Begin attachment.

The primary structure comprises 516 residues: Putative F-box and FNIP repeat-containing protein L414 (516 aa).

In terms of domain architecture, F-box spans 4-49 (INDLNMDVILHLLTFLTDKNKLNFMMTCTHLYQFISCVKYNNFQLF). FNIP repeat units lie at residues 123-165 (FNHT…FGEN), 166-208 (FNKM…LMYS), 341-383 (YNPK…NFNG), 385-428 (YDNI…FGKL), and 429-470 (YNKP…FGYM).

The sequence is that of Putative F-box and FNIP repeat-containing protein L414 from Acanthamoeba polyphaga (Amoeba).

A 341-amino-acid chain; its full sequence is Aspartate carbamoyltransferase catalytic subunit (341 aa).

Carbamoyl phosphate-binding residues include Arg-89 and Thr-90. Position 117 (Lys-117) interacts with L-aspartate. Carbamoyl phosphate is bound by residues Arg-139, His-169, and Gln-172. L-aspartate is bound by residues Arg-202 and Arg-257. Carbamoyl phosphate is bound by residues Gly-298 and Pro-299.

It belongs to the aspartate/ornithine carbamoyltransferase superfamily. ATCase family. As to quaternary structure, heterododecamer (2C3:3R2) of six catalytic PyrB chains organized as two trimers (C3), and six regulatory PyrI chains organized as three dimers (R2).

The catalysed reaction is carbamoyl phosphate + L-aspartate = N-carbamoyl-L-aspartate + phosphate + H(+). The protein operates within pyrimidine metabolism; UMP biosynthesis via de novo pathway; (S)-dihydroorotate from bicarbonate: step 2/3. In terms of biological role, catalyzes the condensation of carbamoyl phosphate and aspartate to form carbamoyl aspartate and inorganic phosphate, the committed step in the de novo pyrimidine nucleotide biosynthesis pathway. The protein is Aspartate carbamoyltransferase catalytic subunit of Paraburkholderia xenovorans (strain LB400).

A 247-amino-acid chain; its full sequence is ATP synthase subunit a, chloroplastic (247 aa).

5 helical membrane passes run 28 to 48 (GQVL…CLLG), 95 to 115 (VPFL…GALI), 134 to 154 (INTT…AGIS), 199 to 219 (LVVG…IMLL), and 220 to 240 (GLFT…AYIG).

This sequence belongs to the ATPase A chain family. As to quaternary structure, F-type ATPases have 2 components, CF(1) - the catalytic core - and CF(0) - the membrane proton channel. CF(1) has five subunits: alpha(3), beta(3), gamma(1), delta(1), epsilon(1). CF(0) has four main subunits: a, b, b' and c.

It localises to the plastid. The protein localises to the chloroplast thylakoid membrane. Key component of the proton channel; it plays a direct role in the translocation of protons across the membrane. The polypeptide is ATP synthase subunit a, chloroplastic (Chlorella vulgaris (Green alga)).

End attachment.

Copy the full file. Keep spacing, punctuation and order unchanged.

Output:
The primary structure comprises 516 residues: Putative F-box and FNIP repeat-containing protein L414 (516 aa).

In terms of domain architecture, F-box spans 4-49 (INDLNMDVILHLLTFLTDKNKLNFMMTCTHLYQFISCVKYNNFQLF). FNIP repeat units lie at residues 123-165 (FNHT…FGEN), 166-208 (FNKM…LMYS), 341-383 (YNPK…NFNG), 385-428 (YDNI…FGKL), and 429-470 (YNKP…FGYM).

The sequence is that of Putative F-box and FNIP repeat-containing protein L414 from Acanthamoeba polyphaga (Amoeba).

A 341-amino-acid chain; its full sequence is Aspartate carbamoyltransferase catalytic subunit (341 aa).

Carbamoyl phosphate-binding residues include Arg-89 and Thr-90. Position 117 (Lys-117) interacts with L-aspartate. Carbamoyl phosphate is bound by residues Arg-139, His-169, and Gln-172. L-aspartate is bound by residues Arg-202 and Arg-257. Carbamoyl phosphate is bound by residues Gly-298 and Pro-299.

It belongs to the aspartate/ornithine carbamoyltransferase superfamily. ATCase family. As to quaternary structure, heterododecamer (2C3:3R2) of six catalytic PyrB chains organized as two trimers (C3), and six regulatory PyrI chains organized as three dimers (R2).

The catalysed reaction is carbamoyl phosphate + L-aspartate = N-carbamoyl-L-aspartate + phosphate + H(+). The protein operates within pyrimidine metabolism; UMP biosynthesis via de novo pathway; (S)-dihydroorotate from bicarbonate: step 2/3. In terms of biological role, catalyzes the condensation of carbamoyl phosphate and aspartate to form carbamoyl aspartate and inorganic phosphate, the committed step in the de novo pyrimidine nucleotide biosynthesis pathway. The protein is Aspartate carbamoyltransferase catalytic subunit of Paraburkholderia xenovorans (strain LB400).

A 247-amino-acid chain; its full sequence is ATP synthase subunit a, chloroplastic (247 aa).

5 helical membrane passes run 28 to 48 (GQVL…CLLG), 95 to 115 (VPFL…GALI), 134 to 154 (INTT…AGIS), 199 to 219 (LVVG…IMLL), and 220 to 240 (GLFT…AYIG).

This sequence belongs to the ATPase A chain family. As to quaternary structure, F-type ATPases have 2 components, CF(1) - the catalytic core - and CF(0) - the membrane proton channel. CF(1) has five subunits: alpha(3), beta(3), gamma(1), delta(1), epsilon(1). CF(0) has four main subunits: a, b, b' and c.

It localises to the plastid. The protein localises to the chloroplast thylakoid membrane. Key component of the proton channel; it plays a direct role in the translocation of protons across the membrane. The polypeptide is ATP synthase subunit a, chloroplastic (Chlorella vulgaris (Green alga)).